Synopsis (from Amazon.co.uk)
When it comes to relationships, Colin Singleton’s type is girls named Katherine. And when it comes to girls named Katherine, Colin is always getting dumped. Nineteen times, to be exact. On a road trip miles from home, this anagram-happy, washed up child prodigy has ten thousand dollars in his pocket, a bloodthirsty feral hog on his trail, and an overweight, Judge Judy–loving best friend riding shotgun—but no Katherines. Colin is on a mission to prove The Theorem of Underlying Katherine Predictability, which he hopes will predict the future of any relationship, avenge Dumpees everywhere, and finally win him the girl.
What I Have to Say
So after reading the Fault in our Stars, I went on a bit of a John Green binge. Well I say binge. I read this and Will Grayson, Will Grayson (which I won't be reviewing, not because it was bad, just 'cause it was nothing special. If you want to hear my thoughts, feel free to drop me an email). So a lot of my thoughts about this are in relation to the Fault in our Stars. If you haven't read my review of it then go and read it before reading this. Go on. I can wait.
Okay is everyone back? All on the same page? Great. :) So I think that John Green has some sort of amazing ability to make readers fall in love with normally unlikable characters. In the Fault in our Stars, there's Augustus. I mean come on he puts cigarettes in his mouth and doesn't light them just for the irony! What's there to like? And in Katherines, it's Colin. Colin is the typical child prodigy. He doesn't exactly think that everyone is beneath him, but he's smarter than them and knows it. In any other book I would hate both of them! But I love them so much.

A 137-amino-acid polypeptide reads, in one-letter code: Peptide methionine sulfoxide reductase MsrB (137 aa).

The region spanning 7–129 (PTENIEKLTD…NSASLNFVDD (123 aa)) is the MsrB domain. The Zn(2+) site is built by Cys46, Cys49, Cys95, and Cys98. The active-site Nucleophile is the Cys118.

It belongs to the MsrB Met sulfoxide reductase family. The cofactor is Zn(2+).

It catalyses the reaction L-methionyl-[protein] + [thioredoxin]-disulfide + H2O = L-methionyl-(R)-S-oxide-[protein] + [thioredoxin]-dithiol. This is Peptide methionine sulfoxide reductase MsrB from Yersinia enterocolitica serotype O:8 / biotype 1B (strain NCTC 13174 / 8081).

I came away from the Fault in our Stars, thinking that it was the humour that did it. People like humour and if someone makes them laugh it makes them like the person. But in the Fault in our Stars, it was Augustus's sarcasm that the humour came in. A typically, cynical, teenage sense of humour. I love it. In anything, I love that sort of humour. But with Katherines it's different. Colin is jokey and funny but what makes him lovable, in my opinion, is the simplistic view in which he sees the world. The very premise of the book shows this view. He dates girls called Katherine. He tries to use maths to solve his romantic problems. It's almost naive and that's why I love the Abundance of Katherines.
I'd love to hear other peoples opinions about this. Go read the book and then come back and comment. Or if you've already read the book, just comment. I'd be really interested.